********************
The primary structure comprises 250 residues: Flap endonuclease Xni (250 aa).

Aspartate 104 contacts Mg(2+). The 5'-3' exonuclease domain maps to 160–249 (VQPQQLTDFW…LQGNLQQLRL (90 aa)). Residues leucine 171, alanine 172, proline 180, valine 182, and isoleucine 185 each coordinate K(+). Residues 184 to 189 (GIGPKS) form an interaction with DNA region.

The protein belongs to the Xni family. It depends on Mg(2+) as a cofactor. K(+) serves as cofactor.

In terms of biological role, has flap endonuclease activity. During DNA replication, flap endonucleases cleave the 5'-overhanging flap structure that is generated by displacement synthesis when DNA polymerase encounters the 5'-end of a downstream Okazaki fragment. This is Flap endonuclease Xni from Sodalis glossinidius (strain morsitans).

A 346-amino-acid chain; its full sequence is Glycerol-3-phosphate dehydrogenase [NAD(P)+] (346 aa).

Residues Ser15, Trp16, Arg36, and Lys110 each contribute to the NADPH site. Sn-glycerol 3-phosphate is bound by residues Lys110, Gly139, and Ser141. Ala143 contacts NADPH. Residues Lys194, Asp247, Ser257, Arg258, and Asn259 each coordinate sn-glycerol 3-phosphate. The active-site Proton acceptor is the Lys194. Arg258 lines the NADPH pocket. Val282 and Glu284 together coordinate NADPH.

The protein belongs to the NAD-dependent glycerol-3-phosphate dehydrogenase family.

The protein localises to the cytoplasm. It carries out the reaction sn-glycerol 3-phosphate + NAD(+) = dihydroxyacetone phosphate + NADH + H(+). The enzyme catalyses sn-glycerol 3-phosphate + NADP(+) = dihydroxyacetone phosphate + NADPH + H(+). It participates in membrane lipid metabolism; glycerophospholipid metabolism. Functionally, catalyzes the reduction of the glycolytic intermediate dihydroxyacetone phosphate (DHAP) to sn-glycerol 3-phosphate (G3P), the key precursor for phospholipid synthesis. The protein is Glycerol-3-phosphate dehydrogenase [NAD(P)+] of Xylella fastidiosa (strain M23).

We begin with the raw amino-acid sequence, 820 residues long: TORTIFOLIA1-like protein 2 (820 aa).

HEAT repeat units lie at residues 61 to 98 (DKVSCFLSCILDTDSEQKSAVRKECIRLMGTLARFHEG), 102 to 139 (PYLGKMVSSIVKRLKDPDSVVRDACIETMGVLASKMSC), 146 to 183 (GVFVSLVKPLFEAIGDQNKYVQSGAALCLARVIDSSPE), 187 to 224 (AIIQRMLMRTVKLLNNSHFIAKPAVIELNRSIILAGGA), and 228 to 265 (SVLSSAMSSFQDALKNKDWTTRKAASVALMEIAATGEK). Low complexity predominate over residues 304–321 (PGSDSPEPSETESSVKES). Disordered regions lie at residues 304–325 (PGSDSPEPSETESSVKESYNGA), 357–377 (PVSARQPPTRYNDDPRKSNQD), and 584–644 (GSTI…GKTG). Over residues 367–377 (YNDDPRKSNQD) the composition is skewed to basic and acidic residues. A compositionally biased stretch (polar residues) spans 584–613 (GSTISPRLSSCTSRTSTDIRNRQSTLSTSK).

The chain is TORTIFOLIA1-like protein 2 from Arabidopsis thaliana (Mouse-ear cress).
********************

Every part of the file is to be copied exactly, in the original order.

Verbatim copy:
The primary structure comprises 250 residues: Flap endonuclease Xni (250 aa).

Aspartate 104 contacts Mg(2+). The 5'-3' exonuclease domain maps to 160–249 (VQPQQLTDFW…LQGNLQQLRL (90 aa)). Residues leucine 171, alanine 172, proline 180, valine 182, and isoleucine 185 each coordinate K(+). Residues 184 to 189 (GIGPKS) form an interaction with DNA region.

The protein belongs to the Xni family. It depends on Mg(2+) as a cofactor. K(+) serves as cofactor.

In terms of biological role, has flap endonuclease activity. During DNA replication, flap endonucleases cleave the 5'-overhanging flap structure that is generated by displacement synthesis when DNA polymerase encounters the 5'-end of a downstream Okazaki fragment. This is Flap endonuclease Xni from Sodalis glossinidius (strain morsitans).

A 346-amino-acid chain; its full sequence is Glycerol-3-phosphate dehydrogenase [NAD(P)+] (346 aa).

Residues Ser15, Trp16, Arg36, and Lys110 each contribute to the NADPH site. Sn-glycerol 3-phosphate is bound by residues Lys110, Gly139, and Ser141. Ala143 contacts NADPH. Residues Lys194, Asp247, Ser257, Arg258, and Asn259 each coordinate sn-glycerol 3-phosphate. The active-site Proton acceptor is the Lys194. Arg258 lines the NADPH pocket. Val282 and Glu284 together coordinate NADPH.

The protein belongs to the NAD-dependent glycerol-3-phosphate dehydrogenase family.

The protein localises to the cytoplasm. It carries out the reaction sn-glycerol 3-phosphate + NAD(+) = dihydroxyacetone phosphate + NADH + H(+). The enzyme catalyses sn-glycerol 3-phosphate + NADP(+) = dihydroxyacetone phosphate + NADPH + H(+). It participates in membrane lipid metabolism; glycerophospholipid metabolism. Functionally, catalyzes the reduction of the glycolytic intermediate dihydroxyacetone phosphate (DHAP) to sn-glycerol 3-phosphate (G3P), the key precursor for phospholipid synthesis. The protein is Glycerol-3-phosphate dehydrogenase [NAD(P)+] of Xylella fastidiosa (strain M23).

We begin with the raw amino-acid sequence, 820 residues long: TORTIFOLIA1-like protein 2 (820 aa).

HEAT repeat units lie at residues 61 to 98 (DKVSCFLSCILDTDSEQKSAVRKECIRLMGTLARFHEG), 102 to 139 (PYLGKMVSSIVKRLKDPDSVVRDACIETMGVLASKMSC), 146 to 183 (GVFVSLVKPLFEAIGDQNKYVQSGAALCLARVIDSSPE), 187 to 224 (AIIQRMLMRTVKLLNNSHFIAKPAVIELNRSIILAGGA), and 228 to 265 (SVLSSAMSSFQDALKNKDWTTRKAASVALMEIAATGEK). Low complexity predominate over residues 304–321 (PGSDSPEPSETESSVKES). Disordered regions lie at residues 304–325 (PGSDSPEPSETESSVKESYNGA), 357–377 (PVSARQPPTRYNDDPRKSNQD), and 584–644 (GSTI…GKTG). Over residues 367–377 (YNDDPRKSNQD) the composition is skewed to basic and acidic residues. A compositionally biased stretch (polar residues) spans 584–613 (GSTISPRLSSCTSRTSTDIRNRQSTLSTSK).

The chain is TORTIFOLIA1-like protein 2 from Arabidopsis thaliana (Mouse-ear cress).